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Tobacco Companies Drop Lawsuit against FDA Over Product Labeling

Jun 4, 2015

On Tuesday, the biggest U.S. tobacco companies dropped a legal challenge to the Food and Drug Administration (FDA)'s effort to assert authority over labels on tobacco products.

In a court filing, tobacco subsidiaries of Altria Group Inc., Reynolds American Inc., and Lorillard Inc. said they were dropping the suit because the FDA announced last week that it will review a policy that would have required companies to secure federal approval for tobacco products if they made packaging changes—even such changes as switching a background color, altering a logo or adding such words as "premium tobacco," the Wall Street Journal reports.

The FDA said it will not enforce the policy until it decides whether to revise or preserve it. The tobacco companies filed the lawsuit in April in U.S. District Court in Washington, DC, challenging the policy. The companies claimed the 2009 Tobacco Control Act, giving the FDA authority to regulate tobacco, restricted the FDA from pre-approving labels for Marlboro, Camel and Newport cigarettes. The manufacturers said they should be able to change the color or look of tobacco packaging as they chose. According to the WSJ, the companies argued that the policy harmed them by "restricting [their] ability to modify their product labels without FDA preauthorization and by chilling and restricting" free speech.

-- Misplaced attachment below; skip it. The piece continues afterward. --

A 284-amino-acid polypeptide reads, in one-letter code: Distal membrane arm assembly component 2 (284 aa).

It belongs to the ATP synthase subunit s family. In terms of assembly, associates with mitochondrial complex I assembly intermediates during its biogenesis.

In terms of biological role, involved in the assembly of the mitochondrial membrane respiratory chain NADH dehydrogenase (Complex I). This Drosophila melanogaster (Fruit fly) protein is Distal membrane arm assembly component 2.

The lawsuit did not, however, challenge the surgeon general's warning labels, which are required by law and warn the public about the health risks of smoking.

The tobacco companies called on the FDA to undertake a "notice-and-comment rule making" process before issuing new rules. In evaluating the policy, the FDA will review comments from tobacco companies and others, a spokesman said.

Tobacco companies have long sparred with the FDA and other government agencies over the regulation of tobacco products. The newest front in this battle is e-cigarettes, which many public health experts say should be regulated in the same way traditional tobacco products are. The FDA has proposed, but not finalized, new regulations for e-cigarettes that would, among other things, prohibit their sale to minors and require health warning labels. The new rules have not yet gone into effect and last month 31 health and medical groups including the American Academy of Pediatrics, the American Academy of Family Physicians, and the American Heart Association wrote to President Obama urging the federal government to finalize the "long-overdue" regulation. The letter writers say e-cigarette makers are using marketing tactics that seem designed to appeal directly to young people. The letter contends that "the process has already taken far too long . . .We cannot afford more delays that allow tobacco companies to target our kids with a new generation of tobacco products." Though some say e-cigarettes are an aid to smoking cessation and help save lives, others say they are a way to introduce a new generation to nicotine, which is highly addictive.

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